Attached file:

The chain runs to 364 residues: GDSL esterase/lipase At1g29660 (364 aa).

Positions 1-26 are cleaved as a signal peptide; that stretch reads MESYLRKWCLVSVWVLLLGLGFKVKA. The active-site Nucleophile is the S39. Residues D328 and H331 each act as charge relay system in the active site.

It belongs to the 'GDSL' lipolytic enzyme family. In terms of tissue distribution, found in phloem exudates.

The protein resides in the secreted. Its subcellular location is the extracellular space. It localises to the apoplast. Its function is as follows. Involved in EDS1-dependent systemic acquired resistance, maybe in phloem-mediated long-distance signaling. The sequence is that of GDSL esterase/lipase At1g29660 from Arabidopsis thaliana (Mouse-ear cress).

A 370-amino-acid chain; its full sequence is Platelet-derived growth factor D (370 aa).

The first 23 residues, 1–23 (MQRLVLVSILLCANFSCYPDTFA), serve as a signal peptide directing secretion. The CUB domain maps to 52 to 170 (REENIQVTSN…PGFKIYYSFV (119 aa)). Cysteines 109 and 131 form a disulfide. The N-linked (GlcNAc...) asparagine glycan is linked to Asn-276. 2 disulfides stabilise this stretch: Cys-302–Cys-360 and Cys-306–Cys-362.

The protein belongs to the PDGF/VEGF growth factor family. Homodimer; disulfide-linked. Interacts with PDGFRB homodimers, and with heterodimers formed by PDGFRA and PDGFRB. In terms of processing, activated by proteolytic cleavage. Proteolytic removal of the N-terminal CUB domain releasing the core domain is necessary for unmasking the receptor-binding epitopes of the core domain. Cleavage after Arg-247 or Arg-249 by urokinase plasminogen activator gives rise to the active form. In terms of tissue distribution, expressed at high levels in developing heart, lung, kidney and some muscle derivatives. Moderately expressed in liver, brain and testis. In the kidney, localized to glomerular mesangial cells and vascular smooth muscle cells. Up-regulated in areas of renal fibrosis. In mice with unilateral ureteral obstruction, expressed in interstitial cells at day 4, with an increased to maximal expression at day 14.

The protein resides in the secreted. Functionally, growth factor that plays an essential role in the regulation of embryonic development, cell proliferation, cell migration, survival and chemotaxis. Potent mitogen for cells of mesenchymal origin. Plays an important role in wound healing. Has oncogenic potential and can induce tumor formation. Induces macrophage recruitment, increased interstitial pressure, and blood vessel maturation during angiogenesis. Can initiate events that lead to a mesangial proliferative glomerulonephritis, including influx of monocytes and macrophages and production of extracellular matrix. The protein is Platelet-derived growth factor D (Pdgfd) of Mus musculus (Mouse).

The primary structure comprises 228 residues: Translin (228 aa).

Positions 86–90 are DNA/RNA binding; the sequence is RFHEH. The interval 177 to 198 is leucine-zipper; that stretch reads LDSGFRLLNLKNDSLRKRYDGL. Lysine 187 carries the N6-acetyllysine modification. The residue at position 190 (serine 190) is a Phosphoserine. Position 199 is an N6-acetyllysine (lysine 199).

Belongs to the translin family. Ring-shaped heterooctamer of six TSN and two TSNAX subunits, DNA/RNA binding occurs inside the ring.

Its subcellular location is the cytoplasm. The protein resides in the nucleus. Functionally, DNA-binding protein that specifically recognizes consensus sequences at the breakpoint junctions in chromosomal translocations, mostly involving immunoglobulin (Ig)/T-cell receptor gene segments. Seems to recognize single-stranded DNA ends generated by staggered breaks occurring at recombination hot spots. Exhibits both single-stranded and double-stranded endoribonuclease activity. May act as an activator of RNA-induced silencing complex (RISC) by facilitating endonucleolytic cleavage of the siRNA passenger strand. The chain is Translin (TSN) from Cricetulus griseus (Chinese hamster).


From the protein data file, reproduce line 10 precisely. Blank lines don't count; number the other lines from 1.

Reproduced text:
Positions 86–90 are DNA/RNA binding; the sequence is RFHEH. The interval 177 to 198 is leucine-zipper; that stretch reads LDSGFRLLNLKNDSLRKRYDGL. Lysine 187 carries the N6-acetyllysine modification. The residue at position 190 (serine 190) is a Phosphoserine. Position 199 is an N6-acetyllysine (lysine 199).